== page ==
England batter Jonny Bairstow has announced he will not play again this year after undergoing successful surgery on a broken leg and dislocated ankle.
The 33-year-old will miss the T20 World Cup in Australia and his country’s Test series in Pakistan.
Bairstow revealed he let out “uncontrollable screams” after sustaining the injury early last month having slipped during a round of golf.
“The actual injury was as such… a broken fibula in three places which required a plate, I dislocated my ankle which in turn meant I did my syndesmosis joint and lateral ligament along with a couple more bits,” he posted on Instagram. “All in all I have done a proper job on it!
“Anyway… on the positive side the operation went well and I am now three weeks post surgery and my staples have been removed. It’s now all about swelling prevention and getting my ankle moving once again. These next few weeks/couple of months are the key to the recovery.
“As for a time scale on return to play I’m afraid it is too early to say, the first targets in mind are getting me back on my two feet again and making sure its right.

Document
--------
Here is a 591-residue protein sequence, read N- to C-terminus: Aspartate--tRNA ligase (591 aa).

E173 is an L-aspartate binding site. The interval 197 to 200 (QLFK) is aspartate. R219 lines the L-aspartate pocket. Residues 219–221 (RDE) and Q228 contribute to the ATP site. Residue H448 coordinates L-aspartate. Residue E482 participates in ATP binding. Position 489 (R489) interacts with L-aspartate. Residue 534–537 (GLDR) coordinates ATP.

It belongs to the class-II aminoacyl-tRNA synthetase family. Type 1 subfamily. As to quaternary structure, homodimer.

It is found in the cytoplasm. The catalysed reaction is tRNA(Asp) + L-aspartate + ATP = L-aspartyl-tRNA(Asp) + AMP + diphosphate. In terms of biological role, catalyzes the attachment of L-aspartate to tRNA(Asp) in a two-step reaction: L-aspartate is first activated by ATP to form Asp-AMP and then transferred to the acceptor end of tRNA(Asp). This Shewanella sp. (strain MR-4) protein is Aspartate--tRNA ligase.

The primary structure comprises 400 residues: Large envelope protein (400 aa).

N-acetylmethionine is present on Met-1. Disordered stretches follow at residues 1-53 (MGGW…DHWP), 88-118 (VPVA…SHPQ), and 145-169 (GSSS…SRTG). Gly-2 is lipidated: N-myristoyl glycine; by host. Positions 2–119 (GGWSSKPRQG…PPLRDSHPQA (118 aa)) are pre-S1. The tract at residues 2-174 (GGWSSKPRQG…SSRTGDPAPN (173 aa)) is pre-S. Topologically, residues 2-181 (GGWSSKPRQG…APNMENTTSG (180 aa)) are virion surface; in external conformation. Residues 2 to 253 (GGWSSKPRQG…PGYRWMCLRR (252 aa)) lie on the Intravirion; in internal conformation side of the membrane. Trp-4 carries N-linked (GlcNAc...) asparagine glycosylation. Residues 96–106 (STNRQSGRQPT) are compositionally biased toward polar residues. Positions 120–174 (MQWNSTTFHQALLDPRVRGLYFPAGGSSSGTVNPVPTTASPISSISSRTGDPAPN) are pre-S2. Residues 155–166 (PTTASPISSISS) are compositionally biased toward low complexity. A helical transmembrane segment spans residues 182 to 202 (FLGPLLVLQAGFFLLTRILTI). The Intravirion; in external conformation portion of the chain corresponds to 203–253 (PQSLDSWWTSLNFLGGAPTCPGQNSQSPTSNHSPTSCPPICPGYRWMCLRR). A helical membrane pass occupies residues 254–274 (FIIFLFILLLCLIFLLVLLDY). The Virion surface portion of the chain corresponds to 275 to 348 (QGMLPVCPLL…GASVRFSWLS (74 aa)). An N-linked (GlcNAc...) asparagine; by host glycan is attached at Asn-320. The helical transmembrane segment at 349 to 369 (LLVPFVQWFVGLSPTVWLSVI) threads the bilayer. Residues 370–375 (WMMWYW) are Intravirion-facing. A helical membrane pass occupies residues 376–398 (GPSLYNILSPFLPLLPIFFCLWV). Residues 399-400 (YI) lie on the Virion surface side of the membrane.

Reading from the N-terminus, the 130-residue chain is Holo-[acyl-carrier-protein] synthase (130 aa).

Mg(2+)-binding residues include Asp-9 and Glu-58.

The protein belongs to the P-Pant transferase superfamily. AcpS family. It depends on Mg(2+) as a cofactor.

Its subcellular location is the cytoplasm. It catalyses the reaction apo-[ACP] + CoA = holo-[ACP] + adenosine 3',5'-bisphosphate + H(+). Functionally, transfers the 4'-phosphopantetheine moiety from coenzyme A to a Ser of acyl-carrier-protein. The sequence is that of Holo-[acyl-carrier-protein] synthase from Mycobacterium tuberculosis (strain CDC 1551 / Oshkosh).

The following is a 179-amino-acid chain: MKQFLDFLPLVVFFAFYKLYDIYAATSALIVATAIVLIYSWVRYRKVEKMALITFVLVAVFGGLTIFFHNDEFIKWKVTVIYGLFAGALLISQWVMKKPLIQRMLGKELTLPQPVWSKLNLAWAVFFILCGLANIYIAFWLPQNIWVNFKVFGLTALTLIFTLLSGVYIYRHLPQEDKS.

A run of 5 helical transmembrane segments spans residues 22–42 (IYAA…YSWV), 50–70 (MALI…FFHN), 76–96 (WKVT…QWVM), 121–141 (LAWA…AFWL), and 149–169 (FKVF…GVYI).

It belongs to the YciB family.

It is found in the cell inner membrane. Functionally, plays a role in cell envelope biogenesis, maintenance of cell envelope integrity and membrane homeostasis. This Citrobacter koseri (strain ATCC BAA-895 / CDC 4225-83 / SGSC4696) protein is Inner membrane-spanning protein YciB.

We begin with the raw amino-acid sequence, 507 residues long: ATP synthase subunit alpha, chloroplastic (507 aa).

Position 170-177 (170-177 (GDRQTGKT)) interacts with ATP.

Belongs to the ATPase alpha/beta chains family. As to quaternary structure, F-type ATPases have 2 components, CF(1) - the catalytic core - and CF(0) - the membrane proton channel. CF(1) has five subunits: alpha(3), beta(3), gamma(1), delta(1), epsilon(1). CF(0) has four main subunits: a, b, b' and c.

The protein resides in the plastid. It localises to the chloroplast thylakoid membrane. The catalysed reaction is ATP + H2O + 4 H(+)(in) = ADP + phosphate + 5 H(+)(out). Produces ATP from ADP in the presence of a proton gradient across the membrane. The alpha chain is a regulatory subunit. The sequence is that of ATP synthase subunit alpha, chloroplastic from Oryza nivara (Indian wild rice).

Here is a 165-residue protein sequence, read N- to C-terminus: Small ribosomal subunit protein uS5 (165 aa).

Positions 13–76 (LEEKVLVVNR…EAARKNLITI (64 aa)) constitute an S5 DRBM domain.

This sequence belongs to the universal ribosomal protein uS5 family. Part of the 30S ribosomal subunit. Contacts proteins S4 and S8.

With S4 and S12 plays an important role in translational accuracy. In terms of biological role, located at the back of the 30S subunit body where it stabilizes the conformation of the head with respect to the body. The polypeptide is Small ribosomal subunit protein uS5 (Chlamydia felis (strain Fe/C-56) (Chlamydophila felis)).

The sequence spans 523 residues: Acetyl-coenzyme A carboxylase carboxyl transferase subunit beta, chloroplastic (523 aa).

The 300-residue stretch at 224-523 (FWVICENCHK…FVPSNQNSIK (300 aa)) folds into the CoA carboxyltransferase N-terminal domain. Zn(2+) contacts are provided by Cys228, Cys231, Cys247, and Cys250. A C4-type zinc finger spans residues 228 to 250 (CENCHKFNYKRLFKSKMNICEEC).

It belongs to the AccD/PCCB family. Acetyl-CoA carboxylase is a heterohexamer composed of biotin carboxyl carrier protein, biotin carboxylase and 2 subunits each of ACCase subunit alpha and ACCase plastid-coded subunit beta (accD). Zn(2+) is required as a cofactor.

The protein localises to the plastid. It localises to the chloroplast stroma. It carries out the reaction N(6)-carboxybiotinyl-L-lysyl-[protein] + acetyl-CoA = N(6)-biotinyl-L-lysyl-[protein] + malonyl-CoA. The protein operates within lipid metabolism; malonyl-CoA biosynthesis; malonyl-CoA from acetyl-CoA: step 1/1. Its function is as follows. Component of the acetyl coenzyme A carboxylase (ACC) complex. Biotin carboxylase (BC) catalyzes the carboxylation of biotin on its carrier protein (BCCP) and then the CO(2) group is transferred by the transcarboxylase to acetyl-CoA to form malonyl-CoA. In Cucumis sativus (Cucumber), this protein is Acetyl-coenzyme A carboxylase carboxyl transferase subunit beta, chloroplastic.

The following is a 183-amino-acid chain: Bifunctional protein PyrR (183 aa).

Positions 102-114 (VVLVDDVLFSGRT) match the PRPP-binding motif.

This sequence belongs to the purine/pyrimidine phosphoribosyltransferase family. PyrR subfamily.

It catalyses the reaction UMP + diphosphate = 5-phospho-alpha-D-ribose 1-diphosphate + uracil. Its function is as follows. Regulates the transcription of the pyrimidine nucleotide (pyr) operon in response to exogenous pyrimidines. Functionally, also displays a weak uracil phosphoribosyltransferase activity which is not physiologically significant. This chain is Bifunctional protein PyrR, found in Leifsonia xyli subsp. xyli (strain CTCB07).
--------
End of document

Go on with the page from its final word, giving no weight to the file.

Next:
“One thing is for sure and that is I shall not be partaking in anything more during 2022…however I cannot wait for what 2023 holds!!”
Prior to the freak injury, Bairstow had been in fine form for his country and was later named 2022 LV= Insurance Test Player of the Summer.
The Yorkshireman hit four hundreds and amassed 681 runs at an average of 75.6 during the best year of his Test career.
Speaking about the injury he sustained after playing the third hole at Pannal Golf Club near Harrogate, he told the Telegraph: “Normally when you slip you fall on your bum, which would have been fine as there’s plenty of cushion in there.
“Except this time I tried to regain my balance, my left ankle turned right, dislocated and my weight went through my left lower leg. I heard it snap straight away.
“I took a couple of steps down then slipped. By the time I crumpled into a heap, I was three-quarters of the way down. It’s all a blur, it happened so quickly.
“I yelped. Uncontrollable screams, the sort you hear on a rugby field. The adrenaline kicked in, and I knew I needed an ambulance. The next three hours without painkillers were not too fun.”
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